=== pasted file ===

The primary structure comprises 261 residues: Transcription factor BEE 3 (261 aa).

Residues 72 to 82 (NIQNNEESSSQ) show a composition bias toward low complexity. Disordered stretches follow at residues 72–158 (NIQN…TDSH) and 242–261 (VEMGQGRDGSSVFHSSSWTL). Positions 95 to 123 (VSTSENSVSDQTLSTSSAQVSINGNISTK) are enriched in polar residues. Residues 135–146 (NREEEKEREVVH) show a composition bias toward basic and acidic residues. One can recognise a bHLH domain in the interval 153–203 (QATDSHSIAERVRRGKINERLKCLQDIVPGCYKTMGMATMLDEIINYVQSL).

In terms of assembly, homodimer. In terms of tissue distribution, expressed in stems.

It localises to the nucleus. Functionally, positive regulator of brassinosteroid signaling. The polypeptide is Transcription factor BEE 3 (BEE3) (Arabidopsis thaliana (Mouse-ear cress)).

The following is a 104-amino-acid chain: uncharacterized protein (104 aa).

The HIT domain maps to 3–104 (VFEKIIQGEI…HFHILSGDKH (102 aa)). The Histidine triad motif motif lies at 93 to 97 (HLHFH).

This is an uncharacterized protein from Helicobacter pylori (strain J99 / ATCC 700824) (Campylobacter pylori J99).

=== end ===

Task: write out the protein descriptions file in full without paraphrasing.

The primary structure comprises 261 residues: Transcription factor BEE 3 (261 aa).

Residues 72 to 82 (NIQNNEESSSQ) show a composition bias toward low complexity. Disordered stretches follow at residues 72–158 (NIQN…TDSH) and 242–261 (VEMGQGRDGSSVFHSSSWTL). Positions 95 to 123 (VSTSENSVSDQTLSTSSAQVSINGNISTK) are enriched in polar residues. Residues 135–146 (NREEEKEREVVH) show a composition bias toward basic and acidic residues. One can recognise a bHLH domain in the interval 153–203 (QATDSHSIAERVRRGKINERLKCLQDIVPGCYKTMGMATMLDEIINYVQSL).

In terms of assembly, homodimer. In terms of tissue distribution, expressed in stems.

It localises to the nucleus. Functionally, positive regulator of brassinosteroid signaling. The polypeptide is Transcription factor BEE 3 (BEE3) (Arabidopsis thaliana (Mouse-ear cress)).

The following is a 104-amino-acid chain: uncharacterized protein (104 aa).

The HIT domain maps to 3–104 (VFEKIIQGEI…HFHILSGDKH (102 aa)). The Histidine triad motif motif lies at 93 to 97 (HLHFH).

This is an uncharacterized protein from Helicobacter pylori (strain J99 / ATCC 700824) (Campylobacter pylori J99).